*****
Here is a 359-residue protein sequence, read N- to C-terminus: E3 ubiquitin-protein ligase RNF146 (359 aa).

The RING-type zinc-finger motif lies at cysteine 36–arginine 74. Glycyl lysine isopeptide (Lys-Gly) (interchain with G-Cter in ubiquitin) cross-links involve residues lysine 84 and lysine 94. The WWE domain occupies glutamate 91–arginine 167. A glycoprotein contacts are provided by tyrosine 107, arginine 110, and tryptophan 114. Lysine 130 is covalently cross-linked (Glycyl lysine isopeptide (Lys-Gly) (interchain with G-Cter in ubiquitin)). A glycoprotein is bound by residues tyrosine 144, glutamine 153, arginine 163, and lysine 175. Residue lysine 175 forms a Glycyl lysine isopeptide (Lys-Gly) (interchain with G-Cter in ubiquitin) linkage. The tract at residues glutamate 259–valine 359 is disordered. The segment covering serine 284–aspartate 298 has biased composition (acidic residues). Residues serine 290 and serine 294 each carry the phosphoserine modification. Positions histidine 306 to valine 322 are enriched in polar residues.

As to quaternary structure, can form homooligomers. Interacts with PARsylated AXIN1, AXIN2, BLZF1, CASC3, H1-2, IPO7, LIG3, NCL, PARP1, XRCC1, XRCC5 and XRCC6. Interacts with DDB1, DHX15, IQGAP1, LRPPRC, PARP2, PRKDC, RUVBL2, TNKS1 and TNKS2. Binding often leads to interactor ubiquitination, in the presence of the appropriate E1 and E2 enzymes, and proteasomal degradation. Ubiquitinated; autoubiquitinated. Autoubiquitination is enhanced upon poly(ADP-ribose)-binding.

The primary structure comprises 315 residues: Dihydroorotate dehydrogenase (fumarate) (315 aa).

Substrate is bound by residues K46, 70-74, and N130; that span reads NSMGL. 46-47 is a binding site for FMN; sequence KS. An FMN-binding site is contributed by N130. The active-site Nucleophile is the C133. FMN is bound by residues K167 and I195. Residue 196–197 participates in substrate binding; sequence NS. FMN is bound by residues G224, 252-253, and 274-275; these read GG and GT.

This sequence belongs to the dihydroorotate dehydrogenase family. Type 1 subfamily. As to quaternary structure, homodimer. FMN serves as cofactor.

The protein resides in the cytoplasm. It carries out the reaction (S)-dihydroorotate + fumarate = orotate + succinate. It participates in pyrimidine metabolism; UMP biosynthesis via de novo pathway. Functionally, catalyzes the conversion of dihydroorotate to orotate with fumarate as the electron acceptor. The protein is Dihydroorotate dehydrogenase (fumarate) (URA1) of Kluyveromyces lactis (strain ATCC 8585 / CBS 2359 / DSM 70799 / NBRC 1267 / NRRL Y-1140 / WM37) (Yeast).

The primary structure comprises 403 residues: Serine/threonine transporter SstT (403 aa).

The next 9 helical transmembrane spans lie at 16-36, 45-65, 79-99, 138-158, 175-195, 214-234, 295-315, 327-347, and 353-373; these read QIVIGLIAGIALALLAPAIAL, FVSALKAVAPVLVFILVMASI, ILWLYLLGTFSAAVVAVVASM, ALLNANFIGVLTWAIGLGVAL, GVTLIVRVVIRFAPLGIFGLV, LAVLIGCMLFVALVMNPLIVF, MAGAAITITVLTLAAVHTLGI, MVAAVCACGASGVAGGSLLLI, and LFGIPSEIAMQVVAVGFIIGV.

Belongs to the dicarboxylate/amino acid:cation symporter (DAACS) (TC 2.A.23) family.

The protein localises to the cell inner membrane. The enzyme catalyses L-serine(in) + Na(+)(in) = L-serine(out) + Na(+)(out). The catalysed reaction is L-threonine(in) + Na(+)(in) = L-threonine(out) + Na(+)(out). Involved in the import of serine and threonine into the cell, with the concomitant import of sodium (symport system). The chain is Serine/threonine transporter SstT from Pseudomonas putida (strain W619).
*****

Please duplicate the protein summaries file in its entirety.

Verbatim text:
Here is a 359-residue protein sequence, read N- to C-terminus: E3 ubiquitin-protein ligase RNF146 (359 aa).

The RING-type zinc-finger motif lies at cysteine 36–arginine 74. Glycyl lysine isopeptide (Lys-Gly) (interchain with G-Cter in ubiquitin) cross-links involve residues lysine 84 and lysine 94. The WWE domain occupies glutamate 91–arginine 167. A glycoprotein contacts are provided by tyrosine 107, arginine 110, and tryptophan 114. Lysine 130 is covalently cross-linked (Glycyl lysine isopeptide (Lys-Gly) (interchain with G-Cter in ubiquitin)). A glycoprotein is bound by residues tyrosine 144, glutamine 153, arginine 163, and lysine 175. Residue lysine 175 forms a Glycyl lysine isopeptide (Lys-Gly) (interchain with G-Cter in ubiquitin) linkage. The tract at residues glutamate 259–valine 359 is disordered. The segment covering serine 284–aspartate 298 has biased composition (acidic residues). Residues serine 290 and serine 294 each carry the phosphoserine modification. Positions histidine 306 to valine 322 are enriched in polar residues.

As to quaternary structure, can form homooligomers. Interacts with PARsylated AXIN1, AXIN2, BLZF1, CASC3, H1-2, IPO7, LIG3, NCL, PARP1, XRCC1, XRCC5 and XRCC6. Interacts with DDB1, DHX15, IQGAP1, LRPPRC, PARP2, PRKDC, RUVBL2, TNKS1 and TNKS2. Binding often leads to interactor ubiquitination, in the presence of the appropriate E1 and E2 enzymes, and proteasomal degradation. Ubiquitinated; autoubiquitinated. Autoubiquitination is enhanced upon poly(ADP-ribose)-binding.

The primary structure comprises 315 residues: Dihydroorotate dehydrogenase (fumarate) (315 aa).

Substrate is bound by residues K46, 70-74, and N130; that span reads NSMGL. 46-47 is a binding site for FMN; sequence KS. An FMN-binding site is contributed by N130. The active-site Nucleophile is the C133. FMN is bound by residues K167 and I195. Residue 196–197 participates in substrate binding; sequence NS. FMN is bound by residues G224, 252-253, and 274-275; these read GG and GT.

This sequence belongs to the dihydroorotate dehydrogenase family. Type 1 subfamily. As to quaternary structure, homodimer. FMN serves as cofactor.

The protein resides in the cytoplasm. It carries out the reaction (S)-dihydroorotate + fumarate = orotate + succinate. It participates in pyrimidine metabolism; UMP biosynthesis via de novo pathway. Functionally, catalyzes the conversion of dihydroorotate to orotate with fumarate as the electron acceptor. The protein is Dihydroorotate dehydrogenase (fumarate) (URA1) of Kluyveromyces lactis (strain ATCC 8585 / CBS 2359 / DSM 70799 / NBRC 1267 / NRRL Y-1140 / WM37) (Yeast).

The primary structure comprises 403 residues: Serine/threonine transporter SstT (403 aa).

The next 9 helical transmembrane spans lie at 16-36, 45-65, 79-99, 138-158, 175-195, 214-234, 295-315, 327-347, and 353-373; these read QIVIGLIAGIALALLAPAIAL, FVSALKAVAPVLVFILVMASI, ILWLYLLGTFSAAVVAVVASM, ALLNANFIGVLTWAIGLGVAL, GVTLIVRVVIRFAPLGIFGLV, LAVLIGCMLFVALVMNPLIVF, MAGAAITITVLTLAAVHTLGI, MVAAVCACGASGVAGGSLLLI, and LFGIPSEIAMQVVAVGFIIGV.

Belongs to the dicarboxylate/amino acid:cation symporter (DAACS) (TC 2.A.23) family.

The protein localises to the cell inner membrane. The enzyme catalyses L-serine(in) + Na(+)(in) = L-serine(out) + Na(+)(out). The catalysed reaction is L-threonine(in) + Na(+)(in) = L-threonine(out) + Na(+)(out). Involved in the import of serine and threonine into the cell, with the concomitant import of sodium (symport system). The chain is Serine/threonine transporter SstT from Pseudomonas putida (strain W619).